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FIRST-PERSON: What my love does for my husband

SARALAND, Ala. (BP) — What is the best thing you can do for your husband?

Love him. Love him. Love him.

My love does something no one else’s love does:

— My love gives my husband courage.

You know that line about the love of God, “If God is for us who can be against us?” My love for my husband can give him this empowering, courage-building truth, “If she is for me who can be against me?”

“Courage comes to the heart that is convinced they are loved,” Beth Moore has said. More than we know, our men live with the nagging fear that he is not man enough. He feels evaluated, measured or stacked up against someone else. My love gives him courage for that world.

“God, let my love make him brave.”

— My love helps quiet his fears about himself.

The men we have married are surprisingly vulnerable to self-doubt and gnawing sense of inadequacy. Because success and achievement play such a vital role in a man’s sense of well-being, men are prone to greater fear of failure than women. Someone in the ministry, for example, is ripe for fear of failure. He is haunted by these fears more than we can possibly know.

“God, use my love to quiet the fears that lurk in his soul.”

— My love tells him the truth.

Love is closely attached to truth in Scripture. Love wants his highest and best. “It is not good for man to be alone” is God’s commentary on marriage in Genesis. It is good that we mutually speak the truth in love so we can become better people. We want this to be true of us: “She does him good and not harm.” Your husband, as a leader, has few who will tell him the truth. He needs truth driven by your love.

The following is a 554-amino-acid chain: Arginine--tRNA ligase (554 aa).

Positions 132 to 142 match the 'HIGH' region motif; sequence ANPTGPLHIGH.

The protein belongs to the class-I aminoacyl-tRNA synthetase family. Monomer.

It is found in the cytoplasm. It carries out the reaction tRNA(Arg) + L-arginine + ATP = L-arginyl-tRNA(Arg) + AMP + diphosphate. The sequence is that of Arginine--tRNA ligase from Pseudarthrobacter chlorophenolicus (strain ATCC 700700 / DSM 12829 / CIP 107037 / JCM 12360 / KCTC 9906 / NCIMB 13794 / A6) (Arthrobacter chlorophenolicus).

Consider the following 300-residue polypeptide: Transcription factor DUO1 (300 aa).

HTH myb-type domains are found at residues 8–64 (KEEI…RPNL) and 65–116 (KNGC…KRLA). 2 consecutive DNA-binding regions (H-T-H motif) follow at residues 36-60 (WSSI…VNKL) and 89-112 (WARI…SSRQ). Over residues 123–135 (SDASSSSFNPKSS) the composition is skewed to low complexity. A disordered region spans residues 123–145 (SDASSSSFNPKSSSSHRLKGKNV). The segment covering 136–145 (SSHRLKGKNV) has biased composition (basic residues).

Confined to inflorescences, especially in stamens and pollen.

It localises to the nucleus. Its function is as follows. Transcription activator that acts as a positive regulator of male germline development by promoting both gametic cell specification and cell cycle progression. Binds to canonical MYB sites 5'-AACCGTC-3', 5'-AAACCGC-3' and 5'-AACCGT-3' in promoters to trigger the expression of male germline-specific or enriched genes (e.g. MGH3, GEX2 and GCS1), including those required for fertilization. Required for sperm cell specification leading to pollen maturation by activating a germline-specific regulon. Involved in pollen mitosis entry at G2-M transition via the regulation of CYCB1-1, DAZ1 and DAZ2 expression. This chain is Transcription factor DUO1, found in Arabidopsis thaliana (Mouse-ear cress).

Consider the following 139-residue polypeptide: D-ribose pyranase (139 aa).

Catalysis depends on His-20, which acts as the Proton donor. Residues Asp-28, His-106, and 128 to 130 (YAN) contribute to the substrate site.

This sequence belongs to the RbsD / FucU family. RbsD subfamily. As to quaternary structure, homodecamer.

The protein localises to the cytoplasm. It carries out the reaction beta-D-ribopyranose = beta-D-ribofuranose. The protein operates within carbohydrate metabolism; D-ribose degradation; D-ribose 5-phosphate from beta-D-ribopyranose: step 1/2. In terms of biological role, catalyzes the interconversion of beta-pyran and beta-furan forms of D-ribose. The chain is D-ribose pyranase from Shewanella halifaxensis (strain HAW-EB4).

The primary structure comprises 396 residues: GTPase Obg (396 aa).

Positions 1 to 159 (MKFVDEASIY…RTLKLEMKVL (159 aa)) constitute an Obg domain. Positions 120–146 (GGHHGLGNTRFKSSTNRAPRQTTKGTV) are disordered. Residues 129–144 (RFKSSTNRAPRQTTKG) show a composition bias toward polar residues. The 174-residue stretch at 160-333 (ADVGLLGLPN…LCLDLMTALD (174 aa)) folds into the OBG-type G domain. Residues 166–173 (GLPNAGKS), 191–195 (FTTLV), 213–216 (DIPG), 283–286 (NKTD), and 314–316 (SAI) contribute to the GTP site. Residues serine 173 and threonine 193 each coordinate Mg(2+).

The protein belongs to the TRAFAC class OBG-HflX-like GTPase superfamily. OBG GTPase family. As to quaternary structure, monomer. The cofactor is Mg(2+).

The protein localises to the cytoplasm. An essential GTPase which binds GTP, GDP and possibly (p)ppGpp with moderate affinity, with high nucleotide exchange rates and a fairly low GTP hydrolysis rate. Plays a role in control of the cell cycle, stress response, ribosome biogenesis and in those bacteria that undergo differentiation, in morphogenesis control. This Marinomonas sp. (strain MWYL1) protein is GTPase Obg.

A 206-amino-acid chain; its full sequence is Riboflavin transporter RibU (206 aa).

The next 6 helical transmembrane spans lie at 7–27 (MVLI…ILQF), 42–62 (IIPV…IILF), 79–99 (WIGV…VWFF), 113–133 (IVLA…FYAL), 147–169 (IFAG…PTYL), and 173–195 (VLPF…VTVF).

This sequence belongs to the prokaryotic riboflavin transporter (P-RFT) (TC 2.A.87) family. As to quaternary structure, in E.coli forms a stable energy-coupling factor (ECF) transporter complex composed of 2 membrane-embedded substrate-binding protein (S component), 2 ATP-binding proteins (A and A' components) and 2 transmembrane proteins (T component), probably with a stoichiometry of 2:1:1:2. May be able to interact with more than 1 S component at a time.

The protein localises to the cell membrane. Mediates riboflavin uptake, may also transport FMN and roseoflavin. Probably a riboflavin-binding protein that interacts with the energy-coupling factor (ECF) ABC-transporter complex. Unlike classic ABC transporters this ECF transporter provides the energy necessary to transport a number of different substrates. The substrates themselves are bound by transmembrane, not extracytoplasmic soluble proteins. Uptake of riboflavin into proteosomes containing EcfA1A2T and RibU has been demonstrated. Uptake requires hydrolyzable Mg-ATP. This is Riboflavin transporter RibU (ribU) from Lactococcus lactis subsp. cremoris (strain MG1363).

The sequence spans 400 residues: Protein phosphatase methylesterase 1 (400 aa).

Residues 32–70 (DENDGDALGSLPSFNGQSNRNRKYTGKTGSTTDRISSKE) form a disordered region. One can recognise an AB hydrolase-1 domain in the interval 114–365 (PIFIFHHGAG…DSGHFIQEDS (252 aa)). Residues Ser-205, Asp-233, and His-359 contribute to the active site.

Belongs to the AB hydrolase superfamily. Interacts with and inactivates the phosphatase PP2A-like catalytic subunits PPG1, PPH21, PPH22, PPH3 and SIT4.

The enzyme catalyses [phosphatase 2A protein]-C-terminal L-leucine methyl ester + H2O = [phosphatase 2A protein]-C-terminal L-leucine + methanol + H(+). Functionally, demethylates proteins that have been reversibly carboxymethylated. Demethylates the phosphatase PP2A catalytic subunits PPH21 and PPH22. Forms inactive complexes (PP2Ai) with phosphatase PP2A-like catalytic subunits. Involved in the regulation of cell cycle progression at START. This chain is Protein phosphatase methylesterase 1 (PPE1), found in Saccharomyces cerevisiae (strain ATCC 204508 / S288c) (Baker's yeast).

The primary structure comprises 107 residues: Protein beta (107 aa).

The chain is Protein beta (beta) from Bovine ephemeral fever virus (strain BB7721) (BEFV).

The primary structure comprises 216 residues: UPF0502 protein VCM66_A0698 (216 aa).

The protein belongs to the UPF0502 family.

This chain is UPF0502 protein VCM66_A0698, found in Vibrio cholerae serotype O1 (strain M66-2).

“God, let the truth I tell him be Your truth.”

— My love is not dependent on his performance.

Caution sign right here ladies. Consider this: “If your husband always feels as though he is only in your good graces when he has performed to your standards or met your expectations, he will not see you as his lover, friend or partner, but as his boss” (from the Gospel Coalition website).

I really don’t want to be his boss. But I confess I act like it often.

“God, let my love look like your Gospel — grace-filled and unconditional.”

— My love gives him a safe place to park his car of vulnerability.

We say we want this, but in actuality we fear it. Vulnerability is a risk we take for a greater good. If your husband tells you he is afraid of “__________,” your profound, unconditional love makes that a safe sentence for him. When he breaks through and exposes himself, it is because he trusts your love. Do not let him regret the risk he just took. Be a part of making the outcome a greater good.

“God, when he risks his soul, let me salve it with your hope and power.”

— My love draws him into emotional intimacy.

Momentum from these ideas can build an intimacy bridge for him to walk across. When he feels safe, unafraid and unconditionally loved, he can become a different man. Add to this when we initiate closeness on his terms — which is sexual intimacy — it is an added bonus for both of us. Win-Win.

“God, let me see how I draw him into intimacy, not demand it.”

This is not just a Valentine’s Day thing. It’s a 365-day thing. Love, it’s the best thing ever.

“And now abide faith, hope, love but the greatest of these is love” 1 Corinthians 13:13.
Kathy Ferguson Litton is the North American Mission Board’s national consultant for ministry to pastors’ wives. Her husband, Ed Litton, is pastor of First Baptist North Mobile in Saraland, Ala. This column first appeared at NAMB’s www.Flourish.me website, an online equipping community for ministers’ wives.

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  • Kathy Ferguson Litton